Balm in Gilead

"The chance to see Ashleigh LaThrop play Darlene is reason enough to catch it. LaThrop, a petite, wide-eyed, altogether luminous African American beauty, grabs hold of Darlene’s 20-minute monologue (and every other scene in the play) with such delicacy, ease, innocent sensuality and freshness that by the time it’s all over you realize a star has been born. "

-Hedy Weiss, Chicago Sun-Times

"Balm in Gilead has plenty of interest packed into it's two hours, including a weirdly hypnotic performance from Ashleigh LaThrop...LaThrop('s) natural gentility gets all kinds of things spinning here."

-Chris Jones, Chicago Tribune

"The all-encompassing embrace of Wilson's tragedy fully registers only as it's distilled into the petite form of LaThrop's Darlene...It is a tour de force, an actor's dream. LaThrop delivers the goods in a narrative of painfully applied cheer - punctuated by bleak pauses, her face shadowed, the only sound another cracking of a vulnerable heart" 

-Lawrence B. Johnson, Chicago On the Aisle


"There are scenes that are difficult to watch, including the physical abuse of a teenaged girl, played with remarkable courage by Ashleigh LaThrop."

-Chris Jones, Chicago Tribune        

"Watching LaThrop's terrified face and quivering body, it feels real, too real. And I'm not watching it as an audience member. I'm experiencing it with LaThrop. It's horrifying and brilliant at the same time."

-Katy Walsh, Chicago Theatre Beat

"Ashleigh LaThrop shows us what real fear looks like, in a progression from palpable unease to something beyond speech. This is a person in front of us whose eyes we can all see, collapsing by swift degrees into stark terror."

-Lawrence B. Johnson, Chicago On the Aisle


It is LaThrop, with her luminous face, matchstick figure, easy grace, and marvelous mix of the demure and daring, who steals the show. Whether swimming or dancing, beating down a brush fire, or biting into the still warm heart of a freshly evicerated wild deer, she is wondrous to watch in this story that plays out on a stage filled only with words and raw emotion."

-Hedy Weiss, Chicago Sun Times 

"LaThrop handily contrasts 'Silent Leila's' meek demeanor with her roiling inner life."

-Kris Vire, Timeout Chicago           

"LaThrop has the more difficult acting job, her character being silent for much of the show. When Leila verbally explodes at the end of the play, the spectator is startled to discover so much feeling and eloquence in the dreamy loner. LaThrop makes the girl's unexpected shifting of emotional gears logical, and maybe the play's most powerful dramatic moment."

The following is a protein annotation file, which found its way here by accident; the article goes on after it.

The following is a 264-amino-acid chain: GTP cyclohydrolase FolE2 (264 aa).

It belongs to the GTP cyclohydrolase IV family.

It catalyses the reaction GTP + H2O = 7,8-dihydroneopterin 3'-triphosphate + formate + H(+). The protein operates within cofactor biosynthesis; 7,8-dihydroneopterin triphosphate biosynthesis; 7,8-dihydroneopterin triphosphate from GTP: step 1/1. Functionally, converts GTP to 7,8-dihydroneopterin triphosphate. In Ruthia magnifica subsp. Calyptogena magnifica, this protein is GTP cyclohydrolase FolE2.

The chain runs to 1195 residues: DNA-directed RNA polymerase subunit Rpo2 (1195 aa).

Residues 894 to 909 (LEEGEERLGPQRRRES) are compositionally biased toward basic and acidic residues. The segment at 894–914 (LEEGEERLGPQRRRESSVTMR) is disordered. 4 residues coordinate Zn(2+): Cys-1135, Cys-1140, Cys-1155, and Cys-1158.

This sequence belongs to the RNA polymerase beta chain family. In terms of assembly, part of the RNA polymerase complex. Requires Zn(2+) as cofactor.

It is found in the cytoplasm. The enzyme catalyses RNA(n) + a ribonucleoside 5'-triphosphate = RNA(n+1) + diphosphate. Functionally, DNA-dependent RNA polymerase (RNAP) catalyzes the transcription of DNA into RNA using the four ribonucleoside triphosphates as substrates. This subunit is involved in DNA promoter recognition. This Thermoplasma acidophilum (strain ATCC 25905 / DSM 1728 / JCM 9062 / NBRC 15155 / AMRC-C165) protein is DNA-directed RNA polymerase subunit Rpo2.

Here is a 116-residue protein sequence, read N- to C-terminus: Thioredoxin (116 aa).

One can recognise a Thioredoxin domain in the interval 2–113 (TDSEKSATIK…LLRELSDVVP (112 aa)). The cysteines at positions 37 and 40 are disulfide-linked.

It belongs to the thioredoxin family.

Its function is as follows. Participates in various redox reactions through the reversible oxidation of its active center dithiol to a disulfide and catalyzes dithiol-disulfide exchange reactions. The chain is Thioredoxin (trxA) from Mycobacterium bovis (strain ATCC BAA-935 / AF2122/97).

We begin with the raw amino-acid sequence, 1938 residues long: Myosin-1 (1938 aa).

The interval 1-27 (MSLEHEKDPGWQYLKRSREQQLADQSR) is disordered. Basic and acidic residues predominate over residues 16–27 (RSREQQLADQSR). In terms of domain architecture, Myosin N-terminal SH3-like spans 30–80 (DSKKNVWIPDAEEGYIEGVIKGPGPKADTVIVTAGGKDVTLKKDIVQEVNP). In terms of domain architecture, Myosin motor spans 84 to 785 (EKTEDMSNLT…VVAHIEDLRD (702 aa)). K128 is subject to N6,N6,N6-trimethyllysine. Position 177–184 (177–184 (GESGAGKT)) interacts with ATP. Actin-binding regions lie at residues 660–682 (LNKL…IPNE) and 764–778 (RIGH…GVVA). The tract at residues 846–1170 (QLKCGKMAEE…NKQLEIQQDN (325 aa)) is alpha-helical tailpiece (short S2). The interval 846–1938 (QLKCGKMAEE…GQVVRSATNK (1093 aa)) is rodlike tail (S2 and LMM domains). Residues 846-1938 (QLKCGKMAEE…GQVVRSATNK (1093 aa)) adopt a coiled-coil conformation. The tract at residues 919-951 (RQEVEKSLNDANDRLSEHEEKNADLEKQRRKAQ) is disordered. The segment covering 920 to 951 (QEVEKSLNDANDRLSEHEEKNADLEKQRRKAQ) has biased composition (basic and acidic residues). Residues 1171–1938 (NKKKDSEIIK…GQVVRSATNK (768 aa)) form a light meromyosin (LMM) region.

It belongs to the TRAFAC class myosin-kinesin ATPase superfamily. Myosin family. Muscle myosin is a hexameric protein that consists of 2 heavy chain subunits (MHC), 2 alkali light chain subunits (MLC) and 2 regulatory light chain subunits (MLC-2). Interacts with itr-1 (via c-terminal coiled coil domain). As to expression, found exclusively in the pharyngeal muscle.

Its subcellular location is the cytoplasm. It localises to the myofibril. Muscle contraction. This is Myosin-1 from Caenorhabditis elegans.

-Dan Zeff, Chicagoland Theatre Reviews

"Ms. LaThrop has a magically wistful presence"

-Tony Frankel, Stage and Cinema 


"Ashleigh LaThrop is emotionally and physically mesmerizing."

-Barbara Wells, Hill Rag

"The most wrenching and shocking tale is that of Myrrha...a bounding teen uninterested in love and suitors...I would single out Ashleigh LaThrop as Myrrha (and Midas's daughter) who breaks your heart twice."

-Gary Tischler, The Georgetowner

"The sylph-like LaThrop, all angles one moment, all undulating curves as Myrrha in another tale, is captivating."

-Jordan Wright, Alexandria Times

"Ashleigh LaThrop's movements are hard to believe when, as Myrrha, she actually melts before your very eyes. LaThrop is also pretty frightening as Hunger, a growling, insatiable monster clinging to Erysichthon."

-Alexis Victoria Hauk, DCist

"Among these resonant characters were Ashleigh LaThrop's Myrrha...LaThrop's Myrrha embodies the guilt of forbidden desire as she struggles to resist it's temptation. The watery dance she later does with her father is just one example of the beautiful physical theatre that is Metamorphoses."

-Elizabeth Bruce, Broadway World

In The Continuum

"As the young Nia, LaThrop gracefully discovers the hidden sensitivity of a woman who already understands perseverance in the face of physical danger...she acts with grounded calm and a strong sense of reality in a scene that textually verges on the melodramatic. LaThrop also has a smart, wise-cracking sense of humor and a fun facility with comedic delivery. Her comedy skills allow the play to never become too emotionally overwhelming."

-Johnny Oleksinski, New City Stage

"Ashleigh LaThrop gives this production tremendous energy, keeping audience attention rapt while speaking entirely in dramatic monologue on a barebones set."

-Scotty Zacher, Chicago Theater Beat

Crumbs from the Table of Joy

"Ashleigh LaThrop as Ermina, brings an acerbic youthfulness to the role that lets her cut through to the heart of the matter."

-Alan Piotrowicz, Third Coast Daily


"Thanks in large part to LaThrop's stirring vulnerability (large, friendly eyes belie her brittle demeanor), we see how the reverberations of racism can infiltrate even the best-intentioned relationships."

-Christopher Shea, Time Out Chicago

"Ashleigh LaThrop is a tiny little spark plug as Sharree"

-Joe Stead, Chicago Stage and Standard